Published: 2:16 pm, Thu. May. 11th, 2017Updated: 2:14 pm
When it comes down to the Elite Eight, anything goes.
Seedings are nice for reference purposes but ultimately mean little in unfamiliar confines under the pressure of knowing that, from here on out, it’s win or go home.
No. 3 St. Pius, at 18-9, was certainly favored on paper over No. 6 Artesia (16-12), but the Bulldogs went into this morning’s quarterfinal bout with a calm demeanor and plenty of confidence. And they very nearly logged the upset.
Unfortunately, however, this time around, paper beat heart.
Sartan junior pitcher Ryan McGaha was able to keep the Bulldog batters from stringing together the hits they needed despite outbatting St. Pius on the game, seven hits to four. And while both teams committed a pair of errors in the field, the ‘Dogs’ proved more costly, allowing the Sartans to post two unearned runs.
Artesia sophomore JR Bustamante, meanwhile, pitched more than well enough to win with just four hits allowed through six complete, but the Bulldogs also left seven runners stranded on the day to Pius’ three.
“Take away two pitches, two different plays, and it’s at least tied,” head coach Lee Johnson said following the game. “But that’s baseball. You never know which pitches are going to be the most important.”
The Sartans drew first blood in the contest, plating two on a base hit by McGaha and a throwing error. The ‘Dogs were able to cut that lead in half in the top of two, however, when back-to-back singles by Jacob Orona and Dominic Madrid put two on with one away, and an AJ Estrada sac-fly to right brought Orona home.
Pius reinstated their two-run cushion in the home half of the third on a sacrifice fly in foul territory that saw second baseman Cody Fuentes flip over the short fence in right making the catch.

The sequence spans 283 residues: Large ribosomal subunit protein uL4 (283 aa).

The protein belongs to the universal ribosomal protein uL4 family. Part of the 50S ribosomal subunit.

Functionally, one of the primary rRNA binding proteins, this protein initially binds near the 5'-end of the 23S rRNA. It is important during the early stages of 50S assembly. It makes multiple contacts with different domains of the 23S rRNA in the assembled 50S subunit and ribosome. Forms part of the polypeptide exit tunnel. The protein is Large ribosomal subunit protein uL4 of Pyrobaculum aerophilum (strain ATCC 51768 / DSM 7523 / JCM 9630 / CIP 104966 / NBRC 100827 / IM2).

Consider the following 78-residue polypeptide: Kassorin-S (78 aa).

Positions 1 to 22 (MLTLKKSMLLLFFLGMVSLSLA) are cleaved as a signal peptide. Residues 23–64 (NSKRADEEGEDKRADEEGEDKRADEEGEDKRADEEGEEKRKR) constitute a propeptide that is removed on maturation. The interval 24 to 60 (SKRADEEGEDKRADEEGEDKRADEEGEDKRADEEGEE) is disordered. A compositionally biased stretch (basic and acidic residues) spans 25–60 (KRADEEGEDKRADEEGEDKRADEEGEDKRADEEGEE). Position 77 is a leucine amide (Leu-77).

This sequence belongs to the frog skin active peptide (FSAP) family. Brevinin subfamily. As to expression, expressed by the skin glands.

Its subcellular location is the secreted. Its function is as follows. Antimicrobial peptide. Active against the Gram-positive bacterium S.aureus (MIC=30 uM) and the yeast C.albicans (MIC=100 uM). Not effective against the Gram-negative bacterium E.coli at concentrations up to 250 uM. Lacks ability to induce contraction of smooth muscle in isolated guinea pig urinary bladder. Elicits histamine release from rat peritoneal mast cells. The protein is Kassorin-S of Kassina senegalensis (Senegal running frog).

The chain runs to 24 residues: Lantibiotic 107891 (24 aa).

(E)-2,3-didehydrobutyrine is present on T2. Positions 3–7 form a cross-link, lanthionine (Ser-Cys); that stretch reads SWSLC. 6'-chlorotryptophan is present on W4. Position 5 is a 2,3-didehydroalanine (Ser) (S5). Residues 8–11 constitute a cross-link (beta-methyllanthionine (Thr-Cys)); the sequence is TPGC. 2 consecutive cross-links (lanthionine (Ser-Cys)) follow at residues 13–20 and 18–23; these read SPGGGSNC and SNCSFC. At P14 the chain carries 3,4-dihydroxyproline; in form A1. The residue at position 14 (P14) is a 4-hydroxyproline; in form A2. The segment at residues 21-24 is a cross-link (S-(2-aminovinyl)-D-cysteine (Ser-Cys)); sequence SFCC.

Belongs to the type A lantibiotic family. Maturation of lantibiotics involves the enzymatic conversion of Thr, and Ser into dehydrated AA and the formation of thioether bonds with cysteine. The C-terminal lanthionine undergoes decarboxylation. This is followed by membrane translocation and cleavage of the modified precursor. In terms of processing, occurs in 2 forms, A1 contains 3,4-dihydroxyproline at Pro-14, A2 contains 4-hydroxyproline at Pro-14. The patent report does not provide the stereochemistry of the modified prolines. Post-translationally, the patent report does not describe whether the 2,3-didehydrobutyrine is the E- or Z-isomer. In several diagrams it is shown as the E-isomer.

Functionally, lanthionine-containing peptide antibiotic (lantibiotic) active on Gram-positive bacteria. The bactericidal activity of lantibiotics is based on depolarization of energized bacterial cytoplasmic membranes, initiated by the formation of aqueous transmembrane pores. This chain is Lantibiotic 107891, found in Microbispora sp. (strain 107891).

Bustamante and the defense would seat the Sartans in order in their fourth and fifth at-bats, while Artesia put runners in scoring position in the fourth and sixth but were unable to capitalize.
St. Pius then took advantage of a leadoff error in the bottom of six to score what turned out to be the game-winning run on a sac-fly to AJ Estrada in center. Artesia mounted a rally in the top of seven, with Taylor Null launching a monster triple to right-center to score Cody Fuentes and Granger sending Null across on a RBI ground out.
Those runs would have tied the game but for Pius’ freebie in the sixth. As it was, they weren’t enough to stave off the loss, 4-3.
“I was pleased with the way our kids battled and didn’t give up,” said Johnson. “We left seven guys on, so we had some opportunities, but we just didn’t capitalize early in the game. Basically, that was the ballgame.”
Bustamante finished with one strikeout and one walk in addition to his four hits and two earned runs. At the plate, Orona was 2-3, Estrada 1-2 with one RBI, and Null 2-4 with one run batted in.
“It was a good season,” Johnson said. “You hate it to end that way. Nobody likes losing, and I thought we were as good as that team. They were just a little bit better than us today, and that’s the way it goes. But it was a pretty good turnaround from an 0-5 start to a six seed.
“Nobody would’ve thought that after an 0-5 start, and that’s why we play tough schedules – that’s to get us ready for this stuff right here, and I’m pleased with the way the kids battled all year. We got a lot of things accomplished, beat Goddard two out of four in district and we haven’t ever done that before. It’s just disappointing, of course, but we had a good year.”
The ‘Dogs will suffer some key losses to graduation this year, saying goodbye to Granger’s muscle at the plate, the unflappable fielding of second baseman Fuentes and shortstop Madrid, and the versatility of speedy outfielders Tanner Harris and Daniel Moncada.
But Artesia will welcome back the remainder of its primary roster, with five of those athletes having served as consistent starters and the remaining four receiving significant varsity experience this year.
“We just appreciate all the seniors,” said Johnson. “I’m pleased with their effort and wish it could’ve turned out different for them, but we’ll get over it and move on. I hope they have success in the future in whatever they decide to do.
“We have a really good nucleus coming back, and we’ll be okay next year.”